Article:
Friday, November 16, 2007

The Times They Are A-changin': Halloween

We have already talked about changes in habits, customs and perceptions which are not necessarily bad, but which take some getting used to. There was the Jesuit reliance on Wikipedia as a source and the vetting of baby sitters, worthy of Homeland Security. I can’t let Halloween pass without a comment. Well, I did, but I was unhooked, so to speak, so I am making up for it now.

When my children were little, I made most of their clothes. The girls hardly ever wore anything I didn’t make, and the boys had plenty of handmade shorts and pj’s. I had boxes of patterns, which I threw away, thinking there would be modern versions of the old favorites by the time I had grandchildren. But Simplicity, Butterick and McCalls no longer offer a wide range of designs, unless you want your kids to look like Hannah Montana.

There is, however, one section in the pattern books that is crammed with patterns—costumes. Naturally I always use the past as a yardstick, in a good-natured way, I hope. I am not a crabby old lady! In the good old days we used old sheets, lumps of cardboard (you should have seen Kate as an M&M) and adapted patterns we already had to produce a bunch of pirates, clowns and hobos. These days everybody turns into a Project Runway wannabe in October. There are costume patterns for babies, toddlers, kids and adults. Every suburban housewife can fulfill her long-held desire to become a French maid, while her husband can emulate Johnny Depp. I can’t tell you how many times I have giggled in the fabric store a few days before Halloween as moms drive up in their SUVs, clearly thinking “How had can it be to sew a costume?” and ask the kind of questions that drive the Joann’s employees crazy. For a start, the patterns are extremely complex and making wings and antennae and sewing on dinosaur tails isn’t always as easy as it looks. Then there’s the fabric. If you bought fabric for costumes 20 years ago, you just bought it from the regular stock. Now bolts of special fabric arrive in August—shiny, flimsy fabric with sequins, shaggy furs for animal outfits, lame and pleather. I made a purple butterfly outfit one year out of the paillette-encrusted fabric which was just perfect, but which frayed my thread every second stitch. I found out later I should have used a ballpoint needle. Even Kate, who knows better, got fooled and bought black pleather for her Ninja this year, only to discover she couldn’t sew in on her machine.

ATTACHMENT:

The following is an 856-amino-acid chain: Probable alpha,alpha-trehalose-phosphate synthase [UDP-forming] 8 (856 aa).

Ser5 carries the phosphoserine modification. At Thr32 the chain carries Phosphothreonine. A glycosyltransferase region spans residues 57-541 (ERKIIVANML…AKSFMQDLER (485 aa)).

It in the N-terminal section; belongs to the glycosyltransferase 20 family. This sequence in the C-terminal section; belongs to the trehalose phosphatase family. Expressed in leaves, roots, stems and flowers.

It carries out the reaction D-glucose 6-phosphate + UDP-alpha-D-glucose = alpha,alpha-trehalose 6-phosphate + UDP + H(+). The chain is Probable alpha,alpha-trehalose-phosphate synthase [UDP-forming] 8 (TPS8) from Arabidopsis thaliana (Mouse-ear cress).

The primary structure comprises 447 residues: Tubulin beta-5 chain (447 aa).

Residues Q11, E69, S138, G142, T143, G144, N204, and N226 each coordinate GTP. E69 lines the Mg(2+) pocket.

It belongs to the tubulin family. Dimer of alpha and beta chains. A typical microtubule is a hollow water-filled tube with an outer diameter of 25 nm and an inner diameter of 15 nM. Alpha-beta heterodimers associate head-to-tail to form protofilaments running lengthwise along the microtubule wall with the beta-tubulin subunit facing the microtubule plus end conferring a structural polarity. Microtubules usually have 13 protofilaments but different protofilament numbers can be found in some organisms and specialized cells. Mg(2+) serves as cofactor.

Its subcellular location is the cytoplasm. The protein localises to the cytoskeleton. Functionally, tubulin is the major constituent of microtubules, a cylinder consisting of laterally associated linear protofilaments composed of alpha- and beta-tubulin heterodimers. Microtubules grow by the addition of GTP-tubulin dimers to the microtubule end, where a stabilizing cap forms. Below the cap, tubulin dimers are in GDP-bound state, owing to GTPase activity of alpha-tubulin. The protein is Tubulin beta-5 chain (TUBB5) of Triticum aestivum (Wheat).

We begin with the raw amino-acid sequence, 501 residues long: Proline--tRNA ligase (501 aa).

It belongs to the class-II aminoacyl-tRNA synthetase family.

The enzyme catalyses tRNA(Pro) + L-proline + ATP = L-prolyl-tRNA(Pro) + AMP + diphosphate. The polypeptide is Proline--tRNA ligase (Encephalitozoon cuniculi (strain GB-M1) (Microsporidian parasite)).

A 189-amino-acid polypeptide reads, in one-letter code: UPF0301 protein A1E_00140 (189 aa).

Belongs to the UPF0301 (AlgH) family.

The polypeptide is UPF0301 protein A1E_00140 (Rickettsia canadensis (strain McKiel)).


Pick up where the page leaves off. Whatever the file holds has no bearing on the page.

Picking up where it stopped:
There are lots more opportunities to wear costumes these days, at school. community parties, even church, so I am sure there will be many more emerging from my sewing machine over the years. Here are a few that my grandchildren have worn.
The first photo is Emmanuel in the first costume I ever made for him—a dinosaur. The photo below is the king costume I made for him a couple of years ago. Then we have Theodore and Liesl, who were Peter Pan and Wendy this year. Below that is Evelyn in her Raggedy Ann costume. Cleaning supplies have certainly changed over the years, so I was glad I was able to find a mop to dye for wig. I was afraid I would have to cram a Swiffer on her head. Last but not least is Eleanor, starring as Holly Hobbe. I made the dress, but Kate made the lovely apron, bloomers and bonnet. There are lots more in the costume file, but no space. Watch this spot again next year.

1 comment:

candyschultz said...

They had those fabrics 20-25 years ago, even 30-35 years ago. I went as a Rocky Horror character in 1980 and they definitely had the stuff I needed. I always made my children's costumes and Sarah was a brown cat (misunderstanding there - she meant black - how did I know) when she was three. She was a wizard a couple years later complete with wizard fabric. By the way she will be 25 in January. How could this have happened?